Hydrography for Offshore Exploration and Exploitation - 01/01/2008

Hydro international interviews Arne Indreeide

Hydrography began as an activity to collect data for chart production and safe navigation. With the start of offshore oil & gas exploration/exploitation and other civil engineering projects, hydrographic data also came to be of vital importance for another sort of user. A separate type of hydrography was seen to be developing; is there any similarity and/or interchange of knowledge and experience between the two? In our October 2004 issue we interviewed Admiral Maratos from the IHO on the matter. For the present issue, Arne Idreeide, Advisor to Statoil, Norway and former EAB member of HI, agreed to be interviewed and give us his views.

Please give our readers a brief summary of your start and involvement in hydrography.
Prior to taking up my present position as surveyor in Statoil in late 1976, I had from time to time been involved in water-depth surveying of inland lakes in Norway related to planning and construction of hydroelectric power plants. My main working activity in the period 1961 to 1976 was geodetic land surveying.
From 1977 onwards my involvement in seabed survey planning, design and management steadily increased and soon became my main activity.

What is the history of Statoil and what is its main field of interest today?
Statoil was founded in 1972 and its first sub-sea construction project (Statpipe) was initiated in 1980. Since then, its offshore project activities have been progressively increasing, such that Statoil is, for instance, currently the world’s largest operator of sub-sea pipelines. The company’s activities have become increasingly diversified but its main field of interest is still oil & gas exploration and exploitation, including the development of an extensive gas transportation system.

Is Statoil a nationally or internationally orientated company? What is its position within the oil and gas producing companies?
Until recently the Norwegian shelf was the dominant area of activity for Statoil but it is now actively shifting focus to include the international market, both offshore and onshore. With regard to worldwide oil and gas production, by volume Statoil is (still) a relatively small company.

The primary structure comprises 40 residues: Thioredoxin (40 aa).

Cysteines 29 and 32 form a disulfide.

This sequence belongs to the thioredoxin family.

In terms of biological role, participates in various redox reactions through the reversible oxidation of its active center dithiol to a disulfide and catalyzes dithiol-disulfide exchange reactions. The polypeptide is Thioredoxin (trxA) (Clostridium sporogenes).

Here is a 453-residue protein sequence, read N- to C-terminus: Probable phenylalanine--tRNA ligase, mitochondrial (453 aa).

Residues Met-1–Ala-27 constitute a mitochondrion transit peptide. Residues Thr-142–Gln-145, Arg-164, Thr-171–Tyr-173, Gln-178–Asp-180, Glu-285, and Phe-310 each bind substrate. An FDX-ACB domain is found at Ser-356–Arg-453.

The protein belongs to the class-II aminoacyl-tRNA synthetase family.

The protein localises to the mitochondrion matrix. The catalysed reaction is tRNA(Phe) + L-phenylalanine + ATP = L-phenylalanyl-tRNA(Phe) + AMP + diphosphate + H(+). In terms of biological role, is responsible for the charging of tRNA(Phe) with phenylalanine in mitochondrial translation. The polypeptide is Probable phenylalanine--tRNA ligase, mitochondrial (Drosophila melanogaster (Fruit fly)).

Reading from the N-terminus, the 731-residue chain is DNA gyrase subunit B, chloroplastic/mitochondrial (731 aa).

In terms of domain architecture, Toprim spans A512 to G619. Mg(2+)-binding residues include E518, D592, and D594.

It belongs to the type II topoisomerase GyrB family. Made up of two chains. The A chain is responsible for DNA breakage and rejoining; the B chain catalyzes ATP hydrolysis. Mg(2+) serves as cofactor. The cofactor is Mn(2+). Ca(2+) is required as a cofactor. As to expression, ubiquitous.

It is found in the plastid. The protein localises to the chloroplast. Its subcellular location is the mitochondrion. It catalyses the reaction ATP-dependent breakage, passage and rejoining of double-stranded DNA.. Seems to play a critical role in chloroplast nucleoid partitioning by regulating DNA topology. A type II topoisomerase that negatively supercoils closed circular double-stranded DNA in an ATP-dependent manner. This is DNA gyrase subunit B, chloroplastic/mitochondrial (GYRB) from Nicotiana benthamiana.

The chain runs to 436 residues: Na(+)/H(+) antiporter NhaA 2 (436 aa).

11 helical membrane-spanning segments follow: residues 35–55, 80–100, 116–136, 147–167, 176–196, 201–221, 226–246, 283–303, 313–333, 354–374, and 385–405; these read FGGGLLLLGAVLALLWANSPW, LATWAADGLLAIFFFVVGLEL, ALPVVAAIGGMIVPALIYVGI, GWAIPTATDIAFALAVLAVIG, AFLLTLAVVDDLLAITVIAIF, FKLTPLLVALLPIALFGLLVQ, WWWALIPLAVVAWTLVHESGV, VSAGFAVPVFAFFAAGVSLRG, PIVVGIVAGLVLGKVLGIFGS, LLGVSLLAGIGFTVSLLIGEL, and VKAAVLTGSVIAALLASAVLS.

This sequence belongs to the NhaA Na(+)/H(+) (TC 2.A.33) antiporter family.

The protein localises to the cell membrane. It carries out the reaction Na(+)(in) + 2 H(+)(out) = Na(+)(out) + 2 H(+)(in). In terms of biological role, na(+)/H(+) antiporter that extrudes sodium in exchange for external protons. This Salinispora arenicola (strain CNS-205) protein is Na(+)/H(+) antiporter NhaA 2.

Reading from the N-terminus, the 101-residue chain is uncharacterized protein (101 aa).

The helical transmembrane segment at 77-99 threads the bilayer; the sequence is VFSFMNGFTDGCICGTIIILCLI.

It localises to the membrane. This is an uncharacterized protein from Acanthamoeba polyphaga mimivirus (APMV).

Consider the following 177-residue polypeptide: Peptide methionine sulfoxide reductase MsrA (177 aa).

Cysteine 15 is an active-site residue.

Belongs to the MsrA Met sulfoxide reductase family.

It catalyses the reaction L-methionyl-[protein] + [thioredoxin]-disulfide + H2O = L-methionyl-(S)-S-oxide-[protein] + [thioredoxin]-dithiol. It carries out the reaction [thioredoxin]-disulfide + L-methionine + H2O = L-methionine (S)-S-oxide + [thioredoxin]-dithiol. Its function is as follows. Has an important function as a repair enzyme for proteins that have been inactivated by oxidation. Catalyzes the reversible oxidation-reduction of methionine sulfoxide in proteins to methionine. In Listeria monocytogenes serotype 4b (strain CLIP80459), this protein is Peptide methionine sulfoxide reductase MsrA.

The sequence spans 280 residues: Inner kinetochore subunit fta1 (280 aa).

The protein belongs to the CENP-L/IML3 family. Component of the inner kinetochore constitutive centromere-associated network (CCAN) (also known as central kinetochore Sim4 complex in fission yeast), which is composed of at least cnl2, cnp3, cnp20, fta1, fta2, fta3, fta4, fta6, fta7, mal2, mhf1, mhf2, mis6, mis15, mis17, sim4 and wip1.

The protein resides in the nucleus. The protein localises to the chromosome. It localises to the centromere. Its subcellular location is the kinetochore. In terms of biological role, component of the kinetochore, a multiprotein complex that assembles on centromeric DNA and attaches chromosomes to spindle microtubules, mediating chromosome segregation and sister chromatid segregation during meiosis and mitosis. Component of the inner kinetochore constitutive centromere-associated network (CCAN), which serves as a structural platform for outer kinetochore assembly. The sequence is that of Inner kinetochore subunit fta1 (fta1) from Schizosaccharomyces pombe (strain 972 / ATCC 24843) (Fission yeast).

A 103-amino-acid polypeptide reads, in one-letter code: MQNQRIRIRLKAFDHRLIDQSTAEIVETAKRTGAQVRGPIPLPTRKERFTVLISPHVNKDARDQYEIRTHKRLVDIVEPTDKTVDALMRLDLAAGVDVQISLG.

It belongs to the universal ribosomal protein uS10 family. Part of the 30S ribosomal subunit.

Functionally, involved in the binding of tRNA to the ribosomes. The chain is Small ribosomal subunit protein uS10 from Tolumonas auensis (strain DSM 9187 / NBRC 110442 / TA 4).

We understand that your advisory work for Statoil is focused mainly on hydrographic matters. Can you inform our readers on the position of hydrography within Statoil?
There is rocky and steep seabed in the vicinity of Norwegian coastal areas and the presence over considerable areas of both seabed pockmarks and relict iceberg plow-marks in the shelf area (wd < 400m) and extensive sediment slides on the continental slope. This meant that the significance of seabed topography was soon widely recognised within Statoil as an important part of the offshore project design basis. Detail mapping of seabed topography was consequently given high priority in the context of project activities. A seabed survey group of some five persons was established early within the company and this has lately been increasing to some twenty persons, now also covering other seabed survey objectives in addition to topographic surveying.
Recognition of the importance of survey issues has led the company to provide a supporting role, including financial support, for technology development. This is aimed at the combined improvement of survey data quality together with survey operational cost-efficiency. Such proactive co-operation between end-user, technology-providing companies and survey contractors has proven to be mutually beneficial and similar co-operative activities are therefore underway. A general observation here: the more detailed and reliable such seabed documentation is, the more optimised construction design and operations can be, thereby positively effecting construction safety as well as total project cost!

Do you agree that hydrography for offshore oil & gas exploration/exploitation differs from hydrography for nautical purposes and, if so, what do you consider to be the main difference?
The defining difference between the two applications is the significance of water depth. As is discussed below, the requirements for nautical charting are depth dependent; the requirements for oil and gas exploration/exploitation are independent of depth. Seabed construction activities generally require the same type and quality of ‘measurement’ (positioning, geological sampling, etc), as similar activities onshore. The amount of water above an area does not ‘lessen’ such requirements; in this respect, the water column should be considered as an additional, and cost-increasing, obstacle - the more water the worse the effect.

Does hydrography for offshore exploration/exploitation require a different type of hydrographic surveyor and, if so, in what respect? Is a different education required?
This is more for the survey operators to evaluate and decide upon, but on a general basis I would think that the systems and equipment used are in principle the same, so the main issue is to be acquainted with the different product requirements of a different type of client. I do not believe that this requires a significantly different education.